JOPLIN, Mo. —
Joplin’s future could be guided in part by a Texas development firm that has put together projects in two other tornado-torn cities and could bring up to $1 billion in private investment possibilities to the city’s tornado redevelopment.
The City Council on Monday will be asked to authorize negotiations with Wallace Bajjali Development Partners of Sugar Land, Texas.
The Citizens Advisory Recovery Team has worked since January to evaluate six firms that submitted proposals for the job.
“We will propose a resolution to the City Council on Monday to work on a development agreement, which will take some time,” City Manager Mark Rohr said of the advisory team’s recommendation.
Wallace Bajjali has been in business as a firm for six years but has members who have experience in the field of real estate and economic development for 30 years. It is headed by Dave Wallace, the chief executive officer and a former Sugar Land mayor, and Joe Esch, who was the first economic director hired by the city of Sugar Land.
The firm has a list of development projects to its credit and, of relevance to Joplin, is working now on redevelopment projects in two Texas cities that were affected by tornadoes in past years: Waco and Amarillo.
Waco, the home of the Dr Pepper Museum and Baylor University, suffered the nation’s 11th deadliest tornado of the last century in 1953, when 114 people were killed by a twister that leveled the downtown. The city paved over the site, and nothing had been built there for more than 50 years when Wallace Bajjali launched a $350 million project to bring a university stadium, hotels, a convention center, student housing and other features to the long-idle site.
The firm also is directing a $113 million project in Amarillo, the economic hub of the Texas panhandle, to build a sports stadium, convention hotel and parking garage designed to invigorate downtown redevelopment.
Jane Cage, chairwoman of the Citizens Advisory Recovery Team, said the firm is willing to put up its own money as an investment in pursuing projects for Joplin rather than asking that it be paid a fee.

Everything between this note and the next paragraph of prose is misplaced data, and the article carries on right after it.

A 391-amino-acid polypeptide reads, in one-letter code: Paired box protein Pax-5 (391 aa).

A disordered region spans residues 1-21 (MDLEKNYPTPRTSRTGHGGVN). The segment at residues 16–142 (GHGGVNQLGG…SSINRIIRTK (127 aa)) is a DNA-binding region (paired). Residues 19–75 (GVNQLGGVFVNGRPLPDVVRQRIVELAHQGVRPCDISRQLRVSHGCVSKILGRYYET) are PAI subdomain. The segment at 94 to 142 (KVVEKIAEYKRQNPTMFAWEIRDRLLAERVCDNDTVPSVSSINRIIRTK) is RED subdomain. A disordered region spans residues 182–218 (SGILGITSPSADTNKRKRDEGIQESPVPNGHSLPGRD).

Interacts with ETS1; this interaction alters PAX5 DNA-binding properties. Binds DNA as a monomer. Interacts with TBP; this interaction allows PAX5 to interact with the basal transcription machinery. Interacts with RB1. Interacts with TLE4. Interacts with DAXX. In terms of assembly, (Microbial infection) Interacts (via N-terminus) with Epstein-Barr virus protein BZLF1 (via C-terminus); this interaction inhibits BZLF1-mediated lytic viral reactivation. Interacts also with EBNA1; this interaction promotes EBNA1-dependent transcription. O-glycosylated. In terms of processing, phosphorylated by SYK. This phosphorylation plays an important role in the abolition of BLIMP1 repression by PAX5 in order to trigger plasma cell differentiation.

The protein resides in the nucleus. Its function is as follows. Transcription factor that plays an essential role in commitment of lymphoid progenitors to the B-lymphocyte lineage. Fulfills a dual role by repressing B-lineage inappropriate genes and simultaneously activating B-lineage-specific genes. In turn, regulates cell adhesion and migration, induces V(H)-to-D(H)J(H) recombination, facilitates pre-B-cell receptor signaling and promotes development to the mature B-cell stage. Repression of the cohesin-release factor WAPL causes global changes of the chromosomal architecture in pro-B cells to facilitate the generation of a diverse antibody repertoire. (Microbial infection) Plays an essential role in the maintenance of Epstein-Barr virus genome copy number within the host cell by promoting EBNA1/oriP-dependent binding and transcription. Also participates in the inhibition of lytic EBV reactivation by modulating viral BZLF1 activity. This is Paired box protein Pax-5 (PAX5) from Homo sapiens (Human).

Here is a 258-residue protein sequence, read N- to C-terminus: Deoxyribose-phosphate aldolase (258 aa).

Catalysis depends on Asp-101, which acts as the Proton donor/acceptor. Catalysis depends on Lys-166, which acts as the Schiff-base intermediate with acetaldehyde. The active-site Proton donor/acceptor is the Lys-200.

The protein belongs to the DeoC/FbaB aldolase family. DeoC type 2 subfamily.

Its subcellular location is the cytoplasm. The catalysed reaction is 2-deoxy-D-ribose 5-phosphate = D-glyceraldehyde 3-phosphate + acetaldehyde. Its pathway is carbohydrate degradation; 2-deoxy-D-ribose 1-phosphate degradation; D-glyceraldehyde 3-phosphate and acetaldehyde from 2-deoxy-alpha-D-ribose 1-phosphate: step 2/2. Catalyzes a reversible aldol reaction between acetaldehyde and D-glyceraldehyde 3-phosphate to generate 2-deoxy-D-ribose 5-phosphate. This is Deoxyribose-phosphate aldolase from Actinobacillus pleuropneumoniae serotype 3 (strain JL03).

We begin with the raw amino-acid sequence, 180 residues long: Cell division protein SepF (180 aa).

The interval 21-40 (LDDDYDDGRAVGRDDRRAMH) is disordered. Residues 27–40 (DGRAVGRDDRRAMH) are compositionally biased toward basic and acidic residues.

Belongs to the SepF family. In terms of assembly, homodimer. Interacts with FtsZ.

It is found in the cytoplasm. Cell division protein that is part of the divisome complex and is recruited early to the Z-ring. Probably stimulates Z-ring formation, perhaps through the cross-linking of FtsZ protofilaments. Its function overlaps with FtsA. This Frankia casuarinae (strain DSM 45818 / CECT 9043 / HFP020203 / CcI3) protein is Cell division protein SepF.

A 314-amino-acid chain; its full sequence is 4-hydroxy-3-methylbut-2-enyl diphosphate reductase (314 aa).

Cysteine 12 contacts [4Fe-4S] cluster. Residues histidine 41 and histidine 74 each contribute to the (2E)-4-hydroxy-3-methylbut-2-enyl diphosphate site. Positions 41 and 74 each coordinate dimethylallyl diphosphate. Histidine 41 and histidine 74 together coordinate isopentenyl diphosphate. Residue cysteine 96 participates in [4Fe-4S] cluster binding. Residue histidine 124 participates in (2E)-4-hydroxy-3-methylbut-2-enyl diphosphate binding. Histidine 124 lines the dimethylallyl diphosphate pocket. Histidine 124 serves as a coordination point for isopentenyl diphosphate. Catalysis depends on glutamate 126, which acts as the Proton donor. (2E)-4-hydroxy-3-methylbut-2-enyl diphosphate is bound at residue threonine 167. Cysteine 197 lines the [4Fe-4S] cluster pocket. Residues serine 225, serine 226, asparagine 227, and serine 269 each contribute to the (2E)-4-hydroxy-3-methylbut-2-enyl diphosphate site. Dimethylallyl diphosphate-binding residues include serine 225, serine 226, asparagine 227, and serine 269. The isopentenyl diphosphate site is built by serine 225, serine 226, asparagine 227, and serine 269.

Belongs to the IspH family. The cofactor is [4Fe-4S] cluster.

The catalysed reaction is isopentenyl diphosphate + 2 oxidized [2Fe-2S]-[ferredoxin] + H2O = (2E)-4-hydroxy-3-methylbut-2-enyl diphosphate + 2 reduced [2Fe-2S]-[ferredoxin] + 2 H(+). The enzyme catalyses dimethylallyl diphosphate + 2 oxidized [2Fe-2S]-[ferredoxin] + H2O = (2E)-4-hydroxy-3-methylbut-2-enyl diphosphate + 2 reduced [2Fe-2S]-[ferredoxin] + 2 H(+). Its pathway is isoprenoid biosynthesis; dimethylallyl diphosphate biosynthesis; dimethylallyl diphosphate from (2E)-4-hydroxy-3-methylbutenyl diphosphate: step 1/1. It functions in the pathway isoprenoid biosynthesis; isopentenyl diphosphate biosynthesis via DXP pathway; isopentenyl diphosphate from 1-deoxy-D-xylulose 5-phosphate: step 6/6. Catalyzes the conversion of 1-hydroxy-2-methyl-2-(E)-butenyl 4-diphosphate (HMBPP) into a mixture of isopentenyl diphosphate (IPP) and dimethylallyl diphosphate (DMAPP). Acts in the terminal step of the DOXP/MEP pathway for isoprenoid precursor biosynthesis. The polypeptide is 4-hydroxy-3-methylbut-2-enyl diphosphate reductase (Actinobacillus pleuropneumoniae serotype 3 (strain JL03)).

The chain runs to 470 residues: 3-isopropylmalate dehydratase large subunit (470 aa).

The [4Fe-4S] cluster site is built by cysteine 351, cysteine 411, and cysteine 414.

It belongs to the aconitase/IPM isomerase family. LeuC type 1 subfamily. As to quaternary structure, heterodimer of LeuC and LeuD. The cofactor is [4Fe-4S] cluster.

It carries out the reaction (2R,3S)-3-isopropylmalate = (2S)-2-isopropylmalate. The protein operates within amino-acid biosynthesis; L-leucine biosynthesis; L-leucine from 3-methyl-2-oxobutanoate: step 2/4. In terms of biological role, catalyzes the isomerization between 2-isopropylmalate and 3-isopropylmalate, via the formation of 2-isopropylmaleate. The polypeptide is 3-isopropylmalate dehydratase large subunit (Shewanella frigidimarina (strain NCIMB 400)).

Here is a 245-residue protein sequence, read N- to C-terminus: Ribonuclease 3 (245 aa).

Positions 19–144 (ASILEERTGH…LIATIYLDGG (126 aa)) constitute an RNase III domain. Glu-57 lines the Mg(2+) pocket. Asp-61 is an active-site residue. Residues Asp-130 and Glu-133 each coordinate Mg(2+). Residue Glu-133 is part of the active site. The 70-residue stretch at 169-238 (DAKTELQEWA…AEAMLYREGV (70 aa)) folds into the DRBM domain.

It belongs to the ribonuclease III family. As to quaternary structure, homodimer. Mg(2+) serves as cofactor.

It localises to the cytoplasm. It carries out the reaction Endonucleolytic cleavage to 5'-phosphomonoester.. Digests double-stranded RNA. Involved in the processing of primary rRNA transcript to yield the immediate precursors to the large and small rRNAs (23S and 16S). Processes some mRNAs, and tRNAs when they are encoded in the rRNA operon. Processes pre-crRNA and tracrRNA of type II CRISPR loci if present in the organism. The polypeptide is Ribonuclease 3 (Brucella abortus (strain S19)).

A master developer puts together an often complicated financing package to construct projects and manages the development details. Crossland Construction Co., based in Columbus, Kan., would be the firm’s construction manager. Rohr said local companies would be hired to build the projects.
Rohr said the intent is to pair public financing tools such as the city’s $45 million in Community Development Block Grant money with private investments to promote retail, commercial and housing construction. He said the city does not intend to raise taxes, nor is it the intent of the Wallace Bajjali.
Rob O’Brian, president of the Joplin Area Chamber of Commerce, said the firm’s creativity along with its experience in public-private partnerships is another reason for the recommendation.
“They’re visionary,” he said. “This is the time for you to dream of the many things that could be done,” including projects like a cultural arts center that was on the table before the devastating May 22 tornado destroyed 7,500 homes and affected 500 businesses.
O’Brian said the city lost 50 small businesses in the tornado, and they need to be replaced.
A medical school was another project on the wish list of some city leaders.
Wallace Bajjali has experience in all of those types of developments, according to the company’s proposal.
Dave Wallace, the CEO, said the firm is interested in Joplin because of the determination of residents to rebuild the city in a creative way. Representatives of the firm have visited 11 times and watched the public input that went into the advisory team’s plan. Wallace Bajjali believes in seeking public input in planning what projects to take on, he said.
“We are looking at Joplin from the standpoint of ‘you’ve got to go to a community that has come together in an incredible manner’ to rebuild,” Wallace said. “Residents are working together to try to determine, ‘What are some of the things we can do to raise the bar?’ We saw such a community spirit there to rebuild a classic American community.”
Rohr said an extensive background investigation was completed on four firms that were selected as finalists from the six applicants for the job. He said Cage and O’Brian traveled to Texas to look at the firm’s current and past projects, while he talked to city managers in the other cities about the firm’s reliability.
Wallace Bajjali has been involved in two projects that hit difficulty. Rohr said the firm disclosed details of those problems in its Joplin proposal, and that inquiries by city officials verified the firm’s admissions. Those incidents involve a bankruptcy taken by some its partners in the Amarillo project, and fines paid to the Securities and Exchange Commission for investment fraud committed by two partners in a radio acquisition deal.
To illustrate the types of projects that are possibilities for Joplin, the company provided letters of intent for potential developments that include the exploration of bringing minor league baseball to town, developing an arts complex and convention center, and building housing developments.
“We have about $1 billion of private-sector capital committed in letters of intent,” Wallace said. “To bring that kind of private-sector capital injection can stimulate the economy like nothing ever seen before.”
A PRESENTATION on the master developer recommendation will be given at the City Council meeting at 6 p.m. Monday at City Hall.